So I think a great way of doing that is by using these hashtags, for instance. Like you've seen perhaps Life@Sap, Life@Adobe#, where you actively encourage employees to share stories about what they've been up to, sort of in the context of employment. It could be that they're out doing a charity run, or they did a bake-off sale, or it's just an office picture. But by using a hashtag, that can then be ordered on whether it's on Instagram or Twitter and create community, but it for people currently working inside the organization, but also others that are looking into an organization and thinking, "Should I join these guys?"
So, yeah, absolutely lots of things you can do there.
Jay Baer: Jörgen, one thing I wanted to ask you on a somewhat related point is how important is it, or perhaps you believe it's unimportant entirely, to have separate social channels for employer brand purposes? So should life at Adobe, for example, have its own Instagram account, its own Twitter account, or should those messages be interwoven into the traditional branded accounts using the hashtags that you mentioned?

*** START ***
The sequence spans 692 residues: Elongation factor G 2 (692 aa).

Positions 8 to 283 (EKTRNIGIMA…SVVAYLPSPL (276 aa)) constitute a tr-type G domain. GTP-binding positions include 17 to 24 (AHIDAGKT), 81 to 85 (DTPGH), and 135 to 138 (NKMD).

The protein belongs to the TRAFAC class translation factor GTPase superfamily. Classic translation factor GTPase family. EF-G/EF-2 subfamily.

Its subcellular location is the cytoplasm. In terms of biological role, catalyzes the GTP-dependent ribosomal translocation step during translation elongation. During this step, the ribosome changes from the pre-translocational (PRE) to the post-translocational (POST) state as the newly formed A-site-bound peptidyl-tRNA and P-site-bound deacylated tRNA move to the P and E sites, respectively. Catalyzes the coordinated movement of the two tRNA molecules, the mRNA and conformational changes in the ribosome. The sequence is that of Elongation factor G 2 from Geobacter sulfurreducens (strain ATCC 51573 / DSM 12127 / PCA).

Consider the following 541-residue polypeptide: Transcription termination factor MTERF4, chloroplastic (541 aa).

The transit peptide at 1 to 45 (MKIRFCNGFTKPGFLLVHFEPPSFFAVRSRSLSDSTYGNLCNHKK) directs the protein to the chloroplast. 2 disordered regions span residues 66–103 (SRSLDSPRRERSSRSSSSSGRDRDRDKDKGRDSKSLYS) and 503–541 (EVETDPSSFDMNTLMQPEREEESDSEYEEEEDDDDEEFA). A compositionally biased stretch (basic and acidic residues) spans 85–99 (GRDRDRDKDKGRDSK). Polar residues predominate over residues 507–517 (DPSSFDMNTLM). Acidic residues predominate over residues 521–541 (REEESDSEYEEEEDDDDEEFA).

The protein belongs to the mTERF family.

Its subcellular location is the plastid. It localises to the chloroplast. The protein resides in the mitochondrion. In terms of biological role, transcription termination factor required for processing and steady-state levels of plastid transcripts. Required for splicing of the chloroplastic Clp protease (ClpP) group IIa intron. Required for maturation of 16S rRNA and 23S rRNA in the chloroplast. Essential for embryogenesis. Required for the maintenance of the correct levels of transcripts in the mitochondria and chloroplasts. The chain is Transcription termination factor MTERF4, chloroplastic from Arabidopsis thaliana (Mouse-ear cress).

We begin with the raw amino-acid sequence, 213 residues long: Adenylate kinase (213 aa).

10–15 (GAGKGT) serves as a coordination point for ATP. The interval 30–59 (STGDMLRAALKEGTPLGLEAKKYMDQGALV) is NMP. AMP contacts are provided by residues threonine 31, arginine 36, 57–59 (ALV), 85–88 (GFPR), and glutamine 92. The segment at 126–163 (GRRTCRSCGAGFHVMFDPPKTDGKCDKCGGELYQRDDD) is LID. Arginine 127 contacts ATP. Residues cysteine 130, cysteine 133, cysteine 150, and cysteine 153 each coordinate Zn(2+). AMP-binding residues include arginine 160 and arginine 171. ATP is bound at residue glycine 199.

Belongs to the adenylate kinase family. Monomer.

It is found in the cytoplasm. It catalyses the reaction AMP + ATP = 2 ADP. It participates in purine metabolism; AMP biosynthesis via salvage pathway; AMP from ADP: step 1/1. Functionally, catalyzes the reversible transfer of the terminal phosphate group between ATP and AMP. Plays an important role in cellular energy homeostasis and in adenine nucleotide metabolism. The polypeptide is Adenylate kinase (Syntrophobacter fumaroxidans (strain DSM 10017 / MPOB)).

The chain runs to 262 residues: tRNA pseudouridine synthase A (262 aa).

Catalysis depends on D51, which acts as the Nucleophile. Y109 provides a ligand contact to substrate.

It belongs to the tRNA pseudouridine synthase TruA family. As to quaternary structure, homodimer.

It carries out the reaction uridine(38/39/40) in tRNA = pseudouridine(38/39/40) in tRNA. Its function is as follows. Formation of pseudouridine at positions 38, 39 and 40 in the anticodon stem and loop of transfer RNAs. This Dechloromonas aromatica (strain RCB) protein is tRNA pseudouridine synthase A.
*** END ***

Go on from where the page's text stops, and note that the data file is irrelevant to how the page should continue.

Jörgen Sundberg: Yeah, it's a great question. And I think it really depends on what industry you're in. So if it's B2C, you potentially have different accounts for some of your consumer brands. And then it's probably good to have an overall brand which ties it all together.
So, for instance, here in London, we are opposite the offices of Viacom. So Viacom, they run MTV, Nickelodeon, The Nature Channel, and all these things. But ... So they all have their individual accounts, but when you're looking at employment, it's all Viacom. So that has to be the one account.
Now, when you're working B2B, there isn't really that many consumer campaigns going on, so then it's usually one and the same account. So that's normally how it goes.
Adam Brown: As a great followup to Jay's question, my question for you, Jörgen, is not only maybe do you have separate accounts for kind of your HR activities versus kind of your commercial activities, but how segmented do you get actually in those employee or prospect employee mentions? Obviously a large company like Virgin, they're trying to hire pilots, they're trying to hire executives, they're trying to hire flight attendants. And the messages for those distinct audiences may be very different.
So when you're working with larger companies, do you tell them, "Listen. You need to have kind of one all-employees message." You know, talking about the corporate culture and things like that or should you be very prescriptive in the way that you may talk to a meteorologist prospect for a Virgin is very different than you may talk to an executive that may be very different than a ground, you know, support employee?